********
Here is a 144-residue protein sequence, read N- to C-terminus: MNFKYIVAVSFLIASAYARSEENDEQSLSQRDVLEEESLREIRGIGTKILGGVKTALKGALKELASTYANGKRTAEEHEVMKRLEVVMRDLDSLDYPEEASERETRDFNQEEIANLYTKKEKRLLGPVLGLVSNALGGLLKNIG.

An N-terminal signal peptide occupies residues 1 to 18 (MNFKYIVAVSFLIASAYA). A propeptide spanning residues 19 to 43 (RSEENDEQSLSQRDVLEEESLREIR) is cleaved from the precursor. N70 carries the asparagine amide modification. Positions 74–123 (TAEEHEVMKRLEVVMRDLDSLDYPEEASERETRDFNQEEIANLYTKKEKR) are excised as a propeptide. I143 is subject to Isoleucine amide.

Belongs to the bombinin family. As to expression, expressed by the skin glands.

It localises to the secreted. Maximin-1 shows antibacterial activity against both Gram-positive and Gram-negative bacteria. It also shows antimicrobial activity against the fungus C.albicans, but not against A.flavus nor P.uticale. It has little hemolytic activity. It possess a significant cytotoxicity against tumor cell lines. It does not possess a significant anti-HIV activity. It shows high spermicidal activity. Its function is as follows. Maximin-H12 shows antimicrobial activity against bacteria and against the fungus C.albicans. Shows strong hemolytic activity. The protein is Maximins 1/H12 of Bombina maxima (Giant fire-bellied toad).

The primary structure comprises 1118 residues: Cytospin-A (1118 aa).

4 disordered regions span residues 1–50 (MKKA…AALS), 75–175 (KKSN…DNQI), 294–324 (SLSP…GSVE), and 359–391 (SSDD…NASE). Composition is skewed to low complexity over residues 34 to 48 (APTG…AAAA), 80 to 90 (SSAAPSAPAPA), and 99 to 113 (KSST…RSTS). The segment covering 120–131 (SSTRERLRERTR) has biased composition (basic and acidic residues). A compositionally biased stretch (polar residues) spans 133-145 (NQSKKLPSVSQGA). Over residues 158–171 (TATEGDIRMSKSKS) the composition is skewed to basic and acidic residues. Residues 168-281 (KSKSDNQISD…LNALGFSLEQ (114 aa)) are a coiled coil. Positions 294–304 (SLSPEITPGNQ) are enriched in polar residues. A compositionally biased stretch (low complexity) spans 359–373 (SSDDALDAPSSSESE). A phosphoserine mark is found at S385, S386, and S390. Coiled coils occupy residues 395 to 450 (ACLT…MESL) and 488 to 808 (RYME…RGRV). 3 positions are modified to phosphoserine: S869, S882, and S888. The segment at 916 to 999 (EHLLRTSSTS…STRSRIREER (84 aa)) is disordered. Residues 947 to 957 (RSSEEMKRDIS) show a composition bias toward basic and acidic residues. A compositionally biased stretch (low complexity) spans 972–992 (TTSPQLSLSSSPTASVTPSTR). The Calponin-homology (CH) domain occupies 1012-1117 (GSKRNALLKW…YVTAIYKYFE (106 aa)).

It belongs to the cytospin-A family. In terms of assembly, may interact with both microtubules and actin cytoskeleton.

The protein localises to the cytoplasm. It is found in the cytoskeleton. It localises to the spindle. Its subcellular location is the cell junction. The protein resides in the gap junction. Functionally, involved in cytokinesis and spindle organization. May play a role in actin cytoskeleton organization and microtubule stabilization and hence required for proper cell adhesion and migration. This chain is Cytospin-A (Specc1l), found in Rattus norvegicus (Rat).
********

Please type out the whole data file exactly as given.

Here is a 144-residue protein sequence, read N- to C-terminus: MNFKYIVAVSFLIASAYARSEENDEQSLSQRDVLEEESLREIRGIGTKILGGVKTALKGALKELASTYANGKRTAEEHEVMKRLEVVMRDLDSLDYPEEASERETRDFNQEEIANLYTKKEKRLLGPVLGLVSNALGGLLKNIG.

An N-terminal signal peptide occupies residues 1 to 18 (MNFKYIVAVSFLIASAYA). A propeptide spanning residues 19 to 43 (RSEENDEQSLSQRDVLEEESLREIR) is cleaved from the precursor. N70 carries the asparagine amide modification. Positions 74–123 (TAEEHEVMKRLEVVMRDLDSLDYPEEASERETRDFNQEEIANLYTKKEKR) are excised as a propeptide. I143 is subject to Isoleucine amide.

Belongs to the bombinin family. As to expression, expressed by the skin glands.

It localises to the secreted. Maximin-1 shows antibacterial activity against both Gram-positive and Gram-negative bacteria. It also shows antimicrobial activity against the fungus C.albicans, but not against A.flavus nor P.uticale. It has little hemolytic activity. It possess a significant cytotoxicity against tumor cell lines. It does not possess a significant anti-HIV activity. It shows high spermicidal activity. Its function is as follows. Maximin-H12 shows antimicrobial activity against bacteria and against the fungus C.albicans. Shows strong hemolytic activity. The protein is Maximins 1/H12 of Bombina maxima (Giant fire-bellied toad).

The primary structure comprises 1118 residues: Cytospin-A (1118 aa).

4 disordered regions span residues 1–50 (MKKA…AALS), 75–175 (KKSN…DNQI), 294–324 (SLSP…GSVE), and 359–391 (SSDD…NASE). Composition is skewed to low complexity over residues 34 to 48 (APTG…AAAA), 80 to 90 (SSAAPSAPAPA), and 99 to 113 (KSST…RSTS). The segment covering 120–131 (SSTRERLRERTR) has biased composition (basic and acidic residues). A compositionally biased stretch (polar residues) spans 133-145 (NQSKKLPSVSQGA). Over residues 158–171 (TATEGDIRMSKSKS) the composition is skewed to basic and acidic residues. Residues 168-281 (KSKSDNQISD…LNALGFSLEQ (114 aa)) are a coiled coil. Positions 294–304 (SLSPEITPGNQ) are enriched in polar residues. A compositionally biased stretch (low complexity) spans 359–373 (SSDDALDAPSSSESE). A phosphoserine mark is found at S385, S386, and S390. Coiled coils occupy residues 395 to 450 (ACLT…MESL) and 488 to 808 (RYME…RGRV). 3 positions are modified to phosphoserine: S869, S882, and S888. The segment at 916 to 999 (EHLLRTSSTS…STRSRIREER (84 aa)) is disordered. Residues 947 to 957 (RSSEEMKRDIS) show a composition bias toward basic and acidic residues. A compositionally biased stretch (low complexity) spans 972–992 (TTSPQLSLSSSPTASVTPSTR). The Calponin-homology (CH) domain occupies 1012-1117 (GSKRNALLKW…YVTAIYKYFE (106 aa)).

It belongs to the cytospin-A family. In terms of assembly, may interact with both microtubules and actin cytoskeleton.

The protein localises to the cytoplasm. It is found in the cytoskeleton. It localises to the spindle. Its subcellular location is the cell junction. The protein resides in the gap junction. Functionally, involved in cytokinesis and spindle organization. May play a role in actin cytoskeleton organization and microtubule stabilization and hence required for proper cell adhesion and migration. This chain is Cytospin-A (Specc1l), found in Rattus norvegicus (Rat).